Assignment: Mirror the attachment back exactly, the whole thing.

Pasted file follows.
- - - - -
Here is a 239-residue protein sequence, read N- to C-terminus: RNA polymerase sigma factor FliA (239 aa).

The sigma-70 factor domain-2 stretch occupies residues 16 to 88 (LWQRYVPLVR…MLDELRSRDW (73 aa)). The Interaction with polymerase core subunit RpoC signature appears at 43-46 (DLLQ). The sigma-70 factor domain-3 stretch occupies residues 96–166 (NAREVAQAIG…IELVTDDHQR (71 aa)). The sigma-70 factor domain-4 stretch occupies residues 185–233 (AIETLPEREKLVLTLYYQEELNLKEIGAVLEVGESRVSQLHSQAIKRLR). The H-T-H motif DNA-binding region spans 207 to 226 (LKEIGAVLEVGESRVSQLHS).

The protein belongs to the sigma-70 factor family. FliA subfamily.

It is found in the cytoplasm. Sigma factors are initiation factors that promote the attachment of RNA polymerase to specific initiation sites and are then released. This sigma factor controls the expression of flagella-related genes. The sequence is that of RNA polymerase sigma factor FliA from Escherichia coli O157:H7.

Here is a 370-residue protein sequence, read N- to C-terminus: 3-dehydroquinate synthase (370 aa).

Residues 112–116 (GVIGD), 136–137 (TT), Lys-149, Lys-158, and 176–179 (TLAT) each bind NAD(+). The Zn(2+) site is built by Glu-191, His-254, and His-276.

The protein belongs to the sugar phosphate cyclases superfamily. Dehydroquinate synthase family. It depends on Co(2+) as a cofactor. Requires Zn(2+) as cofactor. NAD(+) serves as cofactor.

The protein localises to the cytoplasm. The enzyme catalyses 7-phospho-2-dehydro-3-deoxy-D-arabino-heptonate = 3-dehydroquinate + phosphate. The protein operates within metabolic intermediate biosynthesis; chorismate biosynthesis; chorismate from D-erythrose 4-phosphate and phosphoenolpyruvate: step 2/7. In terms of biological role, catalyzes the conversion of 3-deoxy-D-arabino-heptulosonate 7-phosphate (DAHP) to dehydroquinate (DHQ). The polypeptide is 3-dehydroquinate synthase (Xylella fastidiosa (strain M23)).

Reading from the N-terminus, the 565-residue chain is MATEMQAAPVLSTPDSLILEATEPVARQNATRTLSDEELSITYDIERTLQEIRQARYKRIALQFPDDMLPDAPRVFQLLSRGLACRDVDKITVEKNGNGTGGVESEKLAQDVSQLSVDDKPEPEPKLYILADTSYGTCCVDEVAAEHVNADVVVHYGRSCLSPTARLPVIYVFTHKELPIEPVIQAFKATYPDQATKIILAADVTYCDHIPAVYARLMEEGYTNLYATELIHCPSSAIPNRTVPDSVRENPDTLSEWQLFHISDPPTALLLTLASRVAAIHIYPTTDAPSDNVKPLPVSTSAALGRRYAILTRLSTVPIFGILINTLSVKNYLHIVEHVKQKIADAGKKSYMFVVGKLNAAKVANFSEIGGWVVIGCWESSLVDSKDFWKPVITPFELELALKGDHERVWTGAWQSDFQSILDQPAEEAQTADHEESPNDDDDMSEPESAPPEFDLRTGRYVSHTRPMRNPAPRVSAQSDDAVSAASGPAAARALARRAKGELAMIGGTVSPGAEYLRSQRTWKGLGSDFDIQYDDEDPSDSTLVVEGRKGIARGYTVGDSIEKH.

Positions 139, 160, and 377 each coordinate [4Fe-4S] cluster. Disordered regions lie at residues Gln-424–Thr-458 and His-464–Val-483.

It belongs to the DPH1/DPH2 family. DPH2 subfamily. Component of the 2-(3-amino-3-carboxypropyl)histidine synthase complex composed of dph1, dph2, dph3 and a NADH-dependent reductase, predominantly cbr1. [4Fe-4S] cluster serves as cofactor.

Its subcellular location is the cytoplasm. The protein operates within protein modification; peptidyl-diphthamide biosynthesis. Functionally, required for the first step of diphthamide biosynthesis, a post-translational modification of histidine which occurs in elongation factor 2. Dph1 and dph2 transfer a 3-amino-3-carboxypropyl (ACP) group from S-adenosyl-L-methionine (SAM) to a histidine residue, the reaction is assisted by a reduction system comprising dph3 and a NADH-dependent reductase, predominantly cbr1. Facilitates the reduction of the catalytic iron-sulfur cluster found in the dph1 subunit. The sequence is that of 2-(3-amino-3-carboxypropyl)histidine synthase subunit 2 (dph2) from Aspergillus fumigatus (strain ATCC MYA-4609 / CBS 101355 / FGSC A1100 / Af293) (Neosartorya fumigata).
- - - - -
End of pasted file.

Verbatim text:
Here is a 239-residue protein sequence, read N- to C-terminus: RNA polymerase sigma factor FliA (239 aa).

The sigma-70 factor domain-2 stretch occupies residues 16 to 88 (LWQRYVPLVR…MLDELRSRDW (73 aa)). The Interaction with polymerase core subunit RpoC signature appears at 43-46 (DLLQ). The sigma-70 factor domain-3 stretch occupies residues 96–166 (NAREVAQAIG…IELVTDDHQR (71 aa)). The sigma-70 factor domain-4 stretch occupies residues 185–233 (AIETLPEREKLVLTLYYQEELNLKEIGAVLEVGESRVSQLHSQAIKRLR). The H-T-H motif DNA-binding region spans 207 to 226 (LKEIGAVLEVGESRVSQLHS).

The protein belongs to the sigma-70 factor family. FliA subfamily.

It is found in the cytoplasm. Sigma factors are initiation factors that promote the attachment of RNA polymerase to specific initiation sites and are then released. This sigma factor controls the expression of flagella-related genes. The sequence is that of RNA polymerase sigma factor FliA from Escherichia coli O157:H7.

Here is a 370-residue protein sequence, read N- to C-terminus: 3-dehydroquinate synthase (370 aa).

Residues 112–116 (GVIGD), 136–137 (TT), Lys-149, Lys-158, and 176–179 (TLAT) each bind NAD(+). The Zn(2+) site is built by Glu-191, His-254, and His-276.

The protein belongs to the sugar phosphate cyclases superfamily. Dehydroquinate synthase family. It depends on Co(2+) as a cofactor. Requires Zn(2+) as cofactor. NAD(+) serves as cofactor.

The protein localises to the cytoplasm. The enzyme catalyses 7-phospho-2-dehydro-3-deoxy-D-arabino-heptonate = 3-dehydroquinate + phosphate. The protein operates within metabolic intermediate biosynthesis; chorismate biosynthesis; chorismate from D-erythrose 4-phosphate and phosphoenolpyruvate: step 2/7. In terms of biological role, catalyzes the conversion of 3-deoxy-D-arabino-heptulosonate 7-phosphate (DAHP) to dehydroquinate (DHQ). The polypeptide is 3-dehydroquinate synthase (Xylella fastidiosa (strain M23)).

Reading from the N-terminus, the 565-residue chain is MATEMQAAPVLSTPDSLILEATEPVARQNATRTLSDEELSITYDIERTLQEIRQARYKRIALQFPDDMLPDAPRVFQLLSRGLACRDVDKITVEKNGNGTGGVESEKLAQDVSQLSVDDKPEPEPKLYILADTSYGTCCVDEVAAEHVNADVVVHYGRSCLSPTARLPVIYVFTHKELPIEPVIQAFKATYPDQATKIILAADVTYCDHIPAVYARLMEEGYTNLYATELIHCPSSAIPNRTVPDSVRENPDTLSEWQLFHISDPPTALLLTLASRVAAIHIYPTTDAPSDNVKPLPVSTSAALGRRYAILTRLSTVPIFGILINTLSVKNYLHIVEHVKQKIADAGKKSYMFVVGKLNAAKVANFSEIGGWVVIGCWESSLVDSKDFWKPVITPFELELALKGDHERVWTGAWQSDFQSILDQPAEEAQTADHEESPNDDDDMSEPESAPPEFDLRTGRYVSHTRPMRNPAPRVSAQSDDAVSAASGPAAARALARRAKGELAMIGGTVSPGAEYLRSQRTWKGLGSDFDIQYDDEDPSDSTLVVEGRKGIARGYTVGDSIEKH.

Positions 139, 160, and 377 each coordinate [4Fe-4S] cluster. Disordered regions lie at residues Gln-424–Thr-458 and His-464–Val-483.

It belongs to the DPH1/DPH2 family. DPH2 subfamily. Component of the 2-(3-amino-3-carboxypropyl)histidine synthase complex composed of dph1, dph2, dph3 and a NADH-dependent reductase, predominantly cbr1. [4Fe-4S] cluster serves as cofactor.

Its subcellular location is the cytoplasm. The protein operates within protein modification; peptidyl-diphthamide biosynthesis. Functionally, required for the first step of diphthamide biosynthesis, a post-translational modification of histidine which occurs in elongation factor 2. Dph1 and dph2 transfer a 3-amino-3-carboxypropyl (ACP) group from S-adenosyl-L-methionine (SAM) to a histidine residue, the reaction is assisted by a reduction system comprising dph3 and a NADH-dependent reductase, predominantly cbr1. Facilitates the reduction of the catalytic iron-sulfur cluster found in the dph1 subunit. The sequence is that of 2-(3-amino-3-carboxypropyl)histidine synthase subunit 2 (dph2) from Aspergillus fumigatus (strain ATCC MYA-4609 / CBS 101355 / FGSC A1100 / Af293) (Neosartorya fumigata).